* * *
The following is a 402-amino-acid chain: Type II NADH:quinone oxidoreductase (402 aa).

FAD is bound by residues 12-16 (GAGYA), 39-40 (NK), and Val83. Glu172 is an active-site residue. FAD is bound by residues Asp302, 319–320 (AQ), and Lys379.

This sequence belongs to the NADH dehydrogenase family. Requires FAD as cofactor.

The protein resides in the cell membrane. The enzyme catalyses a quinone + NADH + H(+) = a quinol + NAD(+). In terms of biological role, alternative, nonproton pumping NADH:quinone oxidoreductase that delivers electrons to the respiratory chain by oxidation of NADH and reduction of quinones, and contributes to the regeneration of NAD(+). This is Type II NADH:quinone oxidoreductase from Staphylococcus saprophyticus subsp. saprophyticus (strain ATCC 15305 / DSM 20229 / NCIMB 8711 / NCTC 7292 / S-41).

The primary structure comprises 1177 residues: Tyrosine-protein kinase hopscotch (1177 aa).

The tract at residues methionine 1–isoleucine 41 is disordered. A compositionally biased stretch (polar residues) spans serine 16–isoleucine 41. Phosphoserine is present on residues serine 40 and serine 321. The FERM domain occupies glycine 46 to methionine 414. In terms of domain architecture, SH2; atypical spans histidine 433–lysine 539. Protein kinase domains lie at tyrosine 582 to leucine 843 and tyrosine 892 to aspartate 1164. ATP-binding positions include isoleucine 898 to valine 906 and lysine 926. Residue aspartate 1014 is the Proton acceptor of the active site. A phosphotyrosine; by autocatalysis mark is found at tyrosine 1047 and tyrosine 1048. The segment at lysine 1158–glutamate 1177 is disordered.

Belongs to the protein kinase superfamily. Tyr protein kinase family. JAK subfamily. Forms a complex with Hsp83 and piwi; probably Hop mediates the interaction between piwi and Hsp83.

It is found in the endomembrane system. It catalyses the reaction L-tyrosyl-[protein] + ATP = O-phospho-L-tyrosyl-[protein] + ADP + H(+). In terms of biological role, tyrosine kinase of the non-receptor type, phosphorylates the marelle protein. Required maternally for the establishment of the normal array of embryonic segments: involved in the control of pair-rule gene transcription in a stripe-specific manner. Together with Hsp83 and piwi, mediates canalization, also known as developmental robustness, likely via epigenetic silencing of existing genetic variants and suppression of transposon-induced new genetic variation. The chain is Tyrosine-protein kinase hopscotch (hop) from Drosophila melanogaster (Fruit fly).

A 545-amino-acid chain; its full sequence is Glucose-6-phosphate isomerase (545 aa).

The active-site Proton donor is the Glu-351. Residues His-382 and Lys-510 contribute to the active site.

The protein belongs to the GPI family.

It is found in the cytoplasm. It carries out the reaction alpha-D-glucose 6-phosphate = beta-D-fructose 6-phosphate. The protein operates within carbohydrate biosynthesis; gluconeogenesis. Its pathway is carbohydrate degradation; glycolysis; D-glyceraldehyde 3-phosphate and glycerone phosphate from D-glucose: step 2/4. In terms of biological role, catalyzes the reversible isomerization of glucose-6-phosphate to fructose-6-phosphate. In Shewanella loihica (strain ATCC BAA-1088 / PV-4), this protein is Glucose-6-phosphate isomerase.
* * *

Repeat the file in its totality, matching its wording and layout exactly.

The following is a 402-amino-acid chain: Type II NADH:quinone oxidoreductase (402 aa).

FAD is bound by residues 12-16 (GAGYA), 39-40 (NK), and Val83. Glu172 is an active-site residue. FAD is bound by residues Asp302, 319–320 (AQ), and Lys379.

This sequence belongs to the NADH dehydrogenase family. Requires FAD as cofactor.

The protein resides in the cell membrane. The enzyme catalyses a quinone + NADH + H(+) = a quinol + NAD(+). In terms of biological role, alternative, nonproton pumping NADH:quinone oxidoreductase that delivers electrons to the respiratory chain by oxidation of NADH and reduction of quinones, and contributes to the regeneration of NAD(+). This is Type II NADH:quinone oxidoreductase from Staphylococcus saprophyticus subsp. saprophyticus (strain ATCC 15305 / DSM 20229 / NCIMB 8711 / NCTC 7292 / S-41).

The primary structure comprises 1177 residues: Tyrosine-protein kinase hopscotch (1177 aa).

The tract at residues methionine 1–isoleucine 41 is disordered. A compositionally biased stretch (polar residues) spans serine 16–isoleucine 41. Phosphoserine is present on residues serine 40 and serine 321. The FERM domain occupies glycine 46 to methionine 414. In terms of domain architecture, SH2; atypical spans histidine 433–lysine 539. Protein kinase domains lie at tyrosine 582 to leucine 843 and tyrosine 892 to aspartate 1164. ATP-binding positions include isoleucine 898 to valine 906 and lysine 926. Residue aspartate 1014 is the Proton acceptor of the active site. A phosphotyrosine; by autocatalysis mark is found at tyrosine 1047 and tyrosine 1048. The segment at lysine 1158–glutamate 1177 is disordered.

Belongs to the protein kinase superfamily. Tyr protein kinase family. JAK subfamily. Forms a complex with Hsp83 and piwi; probably Hop mediates the interaction between piwi and Hsp83.

It is found in the endomembrane system. It catalyses the reaction L-tyrosyl-[protein] + ATP = O-phospho-L-tyrosyl-[protein] + ADP + H(+). In terms of biological role, tyrosine kinase of the non-receptor type, phosphorylates the marelle protein. Required maternally for the establishment of the normal array of embryonic segments: involved in the control of pair-rule gene transcription in a stripe-specific manner. Together with Hsp83 and piwi, mediates canalization, also known as developmental robustness, likely via epigenetic silencing of existing genetic variants and suppression of transposon-induced new genetic variation. The chain is Tyrosine-protein kinase hopscotch (hop) from Drosophila melanogaster (Fruit fly).

A 545-amino-acid chain; its full sequence is Glucose-6-phosphate isomerase (545 aa).

The active-site Proton donor is the Glu-351. Residues His-382 and Lys-510 contribute to the active site.

The protein belongs to the GPI family.

It is found in the cytoplasm. It carries out the reaction alpha-D-glucose 6-phosphate = beta-D-fructose 6-phosphate. The protein operates within carbohydrate biosynthesis; gluconeogenesis. Its pathway is carbohydrate degradation; glycolysis; D-glyceraldehyde 3-phosphate and glycerone phosphate from D-glucose: step 2/4. In terms of biological role, catalyzes the reversible isomerization of glucose-6-phosphate to fructose-6-phosphate. In Shewanella loihica (strain ATCC BAA-1088 / PV-4), this protein is Glucose-6-phosphate isomerase.